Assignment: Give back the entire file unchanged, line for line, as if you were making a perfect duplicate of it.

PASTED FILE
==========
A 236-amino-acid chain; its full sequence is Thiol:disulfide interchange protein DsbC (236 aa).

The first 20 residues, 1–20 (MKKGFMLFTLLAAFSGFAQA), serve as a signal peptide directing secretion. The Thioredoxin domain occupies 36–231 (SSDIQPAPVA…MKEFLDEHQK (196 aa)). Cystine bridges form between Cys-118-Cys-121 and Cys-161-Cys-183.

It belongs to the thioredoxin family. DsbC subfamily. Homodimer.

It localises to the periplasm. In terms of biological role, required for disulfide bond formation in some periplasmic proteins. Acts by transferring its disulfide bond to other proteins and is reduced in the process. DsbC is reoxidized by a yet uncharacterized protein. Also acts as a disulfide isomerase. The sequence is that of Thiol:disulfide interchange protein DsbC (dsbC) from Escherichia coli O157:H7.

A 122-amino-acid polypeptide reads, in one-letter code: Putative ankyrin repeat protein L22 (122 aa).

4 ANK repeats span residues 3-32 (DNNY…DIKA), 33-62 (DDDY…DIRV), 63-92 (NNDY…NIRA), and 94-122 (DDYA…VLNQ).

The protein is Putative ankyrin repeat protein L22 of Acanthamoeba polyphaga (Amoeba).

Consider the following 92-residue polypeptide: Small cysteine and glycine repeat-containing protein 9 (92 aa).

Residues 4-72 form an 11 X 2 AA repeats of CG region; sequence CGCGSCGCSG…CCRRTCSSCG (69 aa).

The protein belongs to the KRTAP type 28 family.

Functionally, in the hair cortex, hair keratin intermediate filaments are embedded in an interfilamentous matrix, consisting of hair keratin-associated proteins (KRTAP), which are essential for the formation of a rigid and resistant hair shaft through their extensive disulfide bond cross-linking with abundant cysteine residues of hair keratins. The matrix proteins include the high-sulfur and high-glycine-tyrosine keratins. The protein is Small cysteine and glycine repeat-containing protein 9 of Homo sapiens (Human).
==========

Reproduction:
A 236-amino-acid chain; its full sequence is Thiol:disulfide interchange protein DsbC (236 aa).

The first 20 residues, 1–20 (MKKGFMLFTLLAAFSGFAQA), serve as a signal peptide directing secretion. The Thioredoxin domain occupies 36–231 (SSDIQPAPVA…MKEFLDEHQK (196 aa)). Cystine bridges form between Cys-118-Cys-121 and Cys-161-Cys-183.

It belongs to the thioredoxin family. DsbC subfamily. Homodimer.

It localises to the periplasm. In terms of biological role, required for disulfide bond formation in some periplasmic proteins. Acts by transferring its disulfide bond to other proteins and is reduced in the process. DsbC is reoxidized by a yet uncharacterized protein. Also acts as a disulfide isomerase. The sequence is that of Thiol:disulfide interchange protein DsbC (dsbC) from Escherichia coli O157:H7.

A 122-amino-acid polypeptide reads, in one-letter code: Putative ankyrin repeat protein L22 (122 aa).

4 ANK repeats span residues 3-32 (DNNY…DIKA), 33-62 (DDDY…DIRV), 63-92 (NNDY…NIRA), and 94-122 (DDYA…VLNQ).

The protein is Putative ankyrin repeat protein L22 of Acanthamoeba polyphaga (Amoeba).

Consider the following 92-residue polypeptide: Small cysteine and glycine repeat-containing protein 9 (92 aa).

Residues 4-72 form an 11 X 2 AA repeats of CG region; sequence CGCGSCGCSG…CCRRTCSSCG (69 aa).

The protein belongs to the KRTAP type 28 family.

Functionally, in the hair cortex, hair keratin intermediate filaments are embedded in an interfilamentous matrix, consisting of hair keratin-associated proteins (KRTAP), which are essential for the formation of a rigid and resistant hair shaft through their extensive disulfide bond cross-linking with abundant cysteine residues of hair keratins. The matrix proteins include the high-sulfur and high-glycine-tyrosine keratins. The protein is Small cysteine and glycine repeat-containing protein 9 of Homo sapiens (Human).